1. Jrussell

    Jrussell New Member

    Jan 31, 2019
    Likes Received:

    How to make a betrayal, which is the main plot twist, not be either predictable or unrealistic?

    Discussion in 'Character Development' started by Jrussell, Jan 31, 2019.

    This needs a little explaining.

    My book is a fantasy book. It takes place from an elves point of view. Tension between a country of elves and humans are running high, and elven villages have been burned by supposed humans. A group of elves is made up to catch the humans responsible. the main character is in that group, and another of the six in the group is going to betray the group in the end. The characters motives are to instigate a war between the humans and elves as she believes the elves will win, and that it will spur the elves into an economic and militaristic dominance over the dwarves, orcs, and remaining human nations.

    I was going to have her be kind of a quiet loner type, but still contribute and possibly save a group members life. Either the main character or a love interest. At the end she is going to convince him to come to a burning human village, where the love interest is "locked up". Of course then she will somehow paralyze him, and monologue revealing her motives and the whole reason for betrayal.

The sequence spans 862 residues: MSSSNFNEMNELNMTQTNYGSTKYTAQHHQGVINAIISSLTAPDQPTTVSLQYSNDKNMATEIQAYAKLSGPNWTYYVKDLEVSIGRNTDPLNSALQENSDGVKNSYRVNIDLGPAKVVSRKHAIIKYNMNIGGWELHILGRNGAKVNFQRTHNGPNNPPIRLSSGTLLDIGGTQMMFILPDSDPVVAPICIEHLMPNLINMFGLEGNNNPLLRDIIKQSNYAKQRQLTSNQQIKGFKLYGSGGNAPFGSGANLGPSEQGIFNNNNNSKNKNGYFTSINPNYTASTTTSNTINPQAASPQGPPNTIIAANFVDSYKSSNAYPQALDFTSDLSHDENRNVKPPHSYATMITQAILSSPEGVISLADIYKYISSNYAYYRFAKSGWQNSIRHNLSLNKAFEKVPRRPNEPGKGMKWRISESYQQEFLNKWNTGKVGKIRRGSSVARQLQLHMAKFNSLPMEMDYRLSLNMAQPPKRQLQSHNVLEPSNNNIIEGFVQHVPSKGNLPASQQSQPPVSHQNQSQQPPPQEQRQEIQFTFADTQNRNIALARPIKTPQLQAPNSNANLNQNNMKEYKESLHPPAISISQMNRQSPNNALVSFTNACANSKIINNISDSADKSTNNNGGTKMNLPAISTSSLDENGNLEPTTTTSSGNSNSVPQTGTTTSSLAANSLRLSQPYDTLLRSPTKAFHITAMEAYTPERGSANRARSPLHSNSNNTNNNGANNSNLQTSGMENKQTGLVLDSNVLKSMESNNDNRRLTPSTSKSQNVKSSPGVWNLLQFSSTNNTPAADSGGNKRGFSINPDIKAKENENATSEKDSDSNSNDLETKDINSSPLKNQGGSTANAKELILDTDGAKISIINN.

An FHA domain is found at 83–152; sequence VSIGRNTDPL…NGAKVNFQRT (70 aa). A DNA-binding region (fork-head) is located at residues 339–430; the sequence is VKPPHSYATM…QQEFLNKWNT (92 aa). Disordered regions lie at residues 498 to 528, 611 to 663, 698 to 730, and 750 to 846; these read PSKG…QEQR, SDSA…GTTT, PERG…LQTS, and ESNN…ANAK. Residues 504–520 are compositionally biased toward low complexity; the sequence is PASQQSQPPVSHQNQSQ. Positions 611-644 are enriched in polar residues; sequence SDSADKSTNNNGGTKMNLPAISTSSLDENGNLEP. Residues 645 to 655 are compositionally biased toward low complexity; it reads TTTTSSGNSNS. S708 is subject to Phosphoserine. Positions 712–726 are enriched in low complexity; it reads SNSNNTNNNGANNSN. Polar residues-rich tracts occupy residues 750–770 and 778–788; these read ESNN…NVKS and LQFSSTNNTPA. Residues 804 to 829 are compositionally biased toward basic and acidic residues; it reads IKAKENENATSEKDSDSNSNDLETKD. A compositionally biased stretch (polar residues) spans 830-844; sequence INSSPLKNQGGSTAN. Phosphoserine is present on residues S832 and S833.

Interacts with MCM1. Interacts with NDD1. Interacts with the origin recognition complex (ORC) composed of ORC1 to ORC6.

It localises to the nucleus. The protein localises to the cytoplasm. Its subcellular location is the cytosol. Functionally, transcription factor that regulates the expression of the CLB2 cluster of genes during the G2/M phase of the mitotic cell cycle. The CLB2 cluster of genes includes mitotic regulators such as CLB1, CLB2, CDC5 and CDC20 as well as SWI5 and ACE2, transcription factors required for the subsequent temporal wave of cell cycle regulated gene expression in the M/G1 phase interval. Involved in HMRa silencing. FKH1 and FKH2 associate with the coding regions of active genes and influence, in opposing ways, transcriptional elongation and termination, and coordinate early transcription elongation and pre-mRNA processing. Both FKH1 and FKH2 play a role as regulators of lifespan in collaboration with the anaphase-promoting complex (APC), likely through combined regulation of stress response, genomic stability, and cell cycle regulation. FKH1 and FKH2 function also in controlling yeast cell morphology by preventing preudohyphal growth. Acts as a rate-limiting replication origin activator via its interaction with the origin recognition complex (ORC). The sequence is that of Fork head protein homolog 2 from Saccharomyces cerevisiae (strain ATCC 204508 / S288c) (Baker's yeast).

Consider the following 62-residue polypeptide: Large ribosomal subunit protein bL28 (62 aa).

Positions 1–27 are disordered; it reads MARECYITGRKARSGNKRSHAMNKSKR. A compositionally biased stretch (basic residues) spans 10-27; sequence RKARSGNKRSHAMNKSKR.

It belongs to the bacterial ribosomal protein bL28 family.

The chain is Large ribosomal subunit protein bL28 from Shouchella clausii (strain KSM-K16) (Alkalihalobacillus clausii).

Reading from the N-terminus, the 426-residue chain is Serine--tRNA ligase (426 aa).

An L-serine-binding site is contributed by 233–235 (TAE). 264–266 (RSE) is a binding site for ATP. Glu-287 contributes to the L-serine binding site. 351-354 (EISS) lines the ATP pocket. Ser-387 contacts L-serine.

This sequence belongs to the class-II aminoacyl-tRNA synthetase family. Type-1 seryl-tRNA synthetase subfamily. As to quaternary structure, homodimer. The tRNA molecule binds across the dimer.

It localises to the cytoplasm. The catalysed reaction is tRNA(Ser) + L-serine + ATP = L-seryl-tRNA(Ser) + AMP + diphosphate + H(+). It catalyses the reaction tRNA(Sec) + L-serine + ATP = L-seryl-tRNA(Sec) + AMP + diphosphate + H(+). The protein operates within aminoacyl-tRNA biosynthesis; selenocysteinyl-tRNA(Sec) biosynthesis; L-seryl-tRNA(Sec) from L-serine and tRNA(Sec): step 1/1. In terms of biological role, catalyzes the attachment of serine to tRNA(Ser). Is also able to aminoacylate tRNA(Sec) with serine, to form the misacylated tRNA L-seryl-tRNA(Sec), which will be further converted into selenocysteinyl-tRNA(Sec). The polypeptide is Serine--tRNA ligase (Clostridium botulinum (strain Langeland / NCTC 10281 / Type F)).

Any tips?
  2. Fallow

    Fallow Banned

    Feb 1, 2019
    Likes Received:
    Mislead the reader by either making the betrayer appear to be actively after someone else with her intended victim's help, or insert a third character who's ire for the victim convinces the reader that the danger comes from them, not the real betrayer.

    Iain Banks' Inversions uses the first method. But I think any misdirection is a useful method because it adds plot elements that make the eventual twist that much more disconcerting and dramatic.
    SolZephyr likes this.
  3. X Equestris

    X Equestris Contributor Contributor

    Aug 24, 2015
    Likes Received:
    Subtle foreshadowing is your friend. Not so bold that it gives the betrayal away, but clear enough that somebody can flip back through your book after getting to the twist and say "oh, so that's what that was about".

    In this case, I'd say you want to have her express these elf supremacist views earlier on. Not ranting and raving or anything like that, but clear expressions of contempt toward non-elves.

Share This Page

  1. This site uses cookies to help personalise content, tailor your experience and to keep you logged in if you register.
    By continuing to use this site, you are consenting to our use of cookies.
    Dismiss Notice